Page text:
The 25-page document, which includes graphics, assessments and projections, notes that Chinese military units have already begun training with anti-satellite missiles, and that Russia is "probably also developing an anti-satellite missile."
"These missiles can destroy US and allied space systems in low Earth orbit, making intelligence, surveillance, reconnaissance and communications satellites vulnerable," the report states, adding that both Russia and China are looking into counterspace directed-energy weapons that are "designed to produce reversible or non-reversible effects against space systems by emitting highly focused radiofrequency or laser energy."
The NASIC report lists a range of potential space attacks, which includes jamming global navigation and communication satellites used for military operations; using anti-satellite missiles to shoot down low Earth orbit satellites; and physical attacks against ground sites and infrastructure that support space operations.
Without naming any countries but China and Russia, the report notes that "foreign competitors are capable of conducting electronic attacks to disrupt, deny, deceive or degrade space services."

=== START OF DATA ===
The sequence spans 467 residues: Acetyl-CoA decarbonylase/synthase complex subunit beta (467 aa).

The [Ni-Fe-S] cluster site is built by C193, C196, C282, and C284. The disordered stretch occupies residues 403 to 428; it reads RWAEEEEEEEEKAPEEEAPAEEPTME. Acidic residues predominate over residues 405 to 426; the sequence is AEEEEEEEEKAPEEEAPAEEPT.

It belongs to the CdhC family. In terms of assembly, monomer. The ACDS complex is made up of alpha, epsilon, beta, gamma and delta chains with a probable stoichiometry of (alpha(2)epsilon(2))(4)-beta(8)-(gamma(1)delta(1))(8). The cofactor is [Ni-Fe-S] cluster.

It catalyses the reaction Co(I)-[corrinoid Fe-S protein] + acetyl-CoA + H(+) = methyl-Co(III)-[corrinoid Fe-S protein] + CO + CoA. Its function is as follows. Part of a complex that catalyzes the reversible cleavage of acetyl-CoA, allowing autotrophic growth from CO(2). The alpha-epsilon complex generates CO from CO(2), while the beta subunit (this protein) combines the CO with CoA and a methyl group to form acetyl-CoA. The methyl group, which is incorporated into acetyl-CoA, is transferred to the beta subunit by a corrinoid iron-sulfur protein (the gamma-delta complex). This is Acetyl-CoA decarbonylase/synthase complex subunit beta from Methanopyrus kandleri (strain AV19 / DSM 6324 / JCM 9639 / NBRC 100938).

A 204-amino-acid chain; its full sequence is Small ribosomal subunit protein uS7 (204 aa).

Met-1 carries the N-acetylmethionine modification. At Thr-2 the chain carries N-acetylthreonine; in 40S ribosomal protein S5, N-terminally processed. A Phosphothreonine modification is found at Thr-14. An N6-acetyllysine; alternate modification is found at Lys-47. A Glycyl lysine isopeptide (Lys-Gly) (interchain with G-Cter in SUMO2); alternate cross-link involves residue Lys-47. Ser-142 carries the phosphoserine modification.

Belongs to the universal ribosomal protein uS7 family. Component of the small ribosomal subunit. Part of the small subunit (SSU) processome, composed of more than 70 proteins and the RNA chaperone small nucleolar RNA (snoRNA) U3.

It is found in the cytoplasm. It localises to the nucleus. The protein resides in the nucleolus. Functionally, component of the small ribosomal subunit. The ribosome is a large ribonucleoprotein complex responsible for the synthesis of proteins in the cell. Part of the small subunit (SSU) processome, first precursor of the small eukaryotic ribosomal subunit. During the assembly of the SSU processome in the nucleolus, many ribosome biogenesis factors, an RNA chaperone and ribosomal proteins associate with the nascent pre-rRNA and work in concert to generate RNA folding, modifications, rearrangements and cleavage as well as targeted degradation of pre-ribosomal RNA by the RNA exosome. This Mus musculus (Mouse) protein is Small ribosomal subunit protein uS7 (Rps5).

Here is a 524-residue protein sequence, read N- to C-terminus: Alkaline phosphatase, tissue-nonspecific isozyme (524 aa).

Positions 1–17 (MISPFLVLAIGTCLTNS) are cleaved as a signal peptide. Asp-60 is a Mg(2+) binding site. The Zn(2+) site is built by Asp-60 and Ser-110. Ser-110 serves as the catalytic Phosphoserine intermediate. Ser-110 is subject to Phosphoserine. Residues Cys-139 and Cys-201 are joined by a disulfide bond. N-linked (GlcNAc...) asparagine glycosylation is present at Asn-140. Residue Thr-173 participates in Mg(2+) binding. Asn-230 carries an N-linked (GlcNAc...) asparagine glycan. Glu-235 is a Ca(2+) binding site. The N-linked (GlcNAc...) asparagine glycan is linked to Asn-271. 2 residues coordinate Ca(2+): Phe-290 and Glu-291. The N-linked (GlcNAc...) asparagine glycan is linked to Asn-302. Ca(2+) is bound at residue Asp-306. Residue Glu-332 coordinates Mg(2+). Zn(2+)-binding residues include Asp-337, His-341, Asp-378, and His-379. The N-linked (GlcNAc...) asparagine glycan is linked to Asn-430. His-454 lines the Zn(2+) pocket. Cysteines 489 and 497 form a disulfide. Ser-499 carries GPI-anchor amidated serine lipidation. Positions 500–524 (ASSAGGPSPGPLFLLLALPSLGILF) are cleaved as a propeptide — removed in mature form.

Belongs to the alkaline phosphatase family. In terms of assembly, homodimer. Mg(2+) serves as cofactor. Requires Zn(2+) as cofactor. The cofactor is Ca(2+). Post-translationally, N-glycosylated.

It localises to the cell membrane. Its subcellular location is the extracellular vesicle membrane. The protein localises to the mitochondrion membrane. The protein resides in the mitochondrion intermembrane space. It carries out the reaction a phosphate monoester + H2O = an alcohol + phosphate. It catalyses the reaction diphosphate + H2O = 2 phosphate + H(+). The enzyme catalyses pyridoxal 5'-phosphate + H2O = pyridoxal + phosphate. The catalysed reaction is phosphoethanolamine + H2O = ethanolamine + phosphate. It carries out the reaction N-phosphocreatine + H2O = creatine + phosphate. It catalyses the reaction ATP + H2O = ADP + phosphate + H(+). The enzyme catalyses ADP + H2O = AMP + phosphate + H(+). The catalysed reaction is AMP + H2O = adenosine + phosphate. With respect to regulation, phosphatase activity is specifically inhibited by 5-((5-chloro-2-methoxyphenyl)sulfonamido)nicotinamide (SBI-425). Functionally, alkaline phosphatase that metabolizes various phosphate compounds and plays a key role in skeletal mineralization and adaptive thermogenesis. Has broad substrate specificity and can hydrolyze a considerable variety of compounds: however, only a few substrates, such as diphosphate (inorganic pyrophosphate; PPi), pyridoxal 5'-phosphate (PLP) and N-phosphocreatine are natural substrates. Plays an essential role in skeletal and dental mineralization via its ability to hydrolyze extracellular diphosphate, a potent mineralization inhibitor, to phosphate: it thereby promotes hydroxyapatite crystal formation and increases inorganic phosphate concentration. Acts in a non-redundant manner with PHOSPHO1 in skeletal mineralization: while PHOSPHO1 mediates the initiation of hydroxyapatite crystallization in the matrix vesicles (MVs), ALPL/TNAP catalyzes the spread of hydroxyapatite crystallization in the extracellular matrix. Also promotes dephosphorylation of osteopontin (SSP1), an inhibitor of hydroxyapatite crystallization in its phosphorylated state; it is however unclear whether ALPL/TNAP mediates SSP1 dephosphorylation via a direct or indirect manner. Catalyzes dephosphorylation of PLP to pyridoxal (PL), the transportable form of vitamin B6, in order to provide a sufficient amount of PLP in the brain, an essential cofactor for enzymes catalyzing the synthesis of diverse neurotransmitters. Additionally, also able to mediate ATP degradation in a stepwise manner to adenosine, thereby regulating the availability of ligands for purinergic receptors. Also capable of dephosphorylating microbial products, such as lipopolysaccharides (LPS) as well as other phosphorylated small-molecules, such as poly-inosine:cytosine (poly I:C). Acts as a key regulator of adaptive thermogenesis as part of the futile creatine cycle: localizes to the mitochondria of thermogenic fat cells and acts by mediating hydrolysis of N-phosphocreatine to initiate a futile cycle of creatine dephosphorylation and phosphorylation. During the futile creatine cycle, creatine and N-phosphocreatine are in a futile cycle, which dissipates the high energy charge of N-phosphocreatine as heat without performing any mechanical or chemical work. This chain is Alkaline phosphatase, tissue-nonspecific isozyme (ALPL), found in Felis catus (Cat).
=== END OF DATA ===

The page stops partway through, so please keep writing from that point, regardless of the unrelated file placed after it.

In an effort to realize the possibility of "foreign competitors" actually using anti-satellite missiles to strike down US satellites, the report cites an incident from 2007 in which China used said technology to destroy Fengyun-1C, an aging Chinese weather satellite that had been orbiting Earth since May 1999.
At the time, Harvard astronomer Jonathan McDowell told the New York Times that China's actions marked the "first real escalation in the weaponization of space that we've seen in 20 years."
The NASIC report comes days after the Defense Intelligence Agency (DIA) released a review last week on the core capabilities of China's military. "The Military Power series of unclassified overviews is designed to help the public achieve a deeper understanding of key challenges and threats to US national security," a release on the DIA report reads.
In December of 2018, the US Government Accountability Office released its own take on the topic, revealing that there are no countermeasures or effective defenses that exist that could tackle hypersonic weapons created by Russia and China.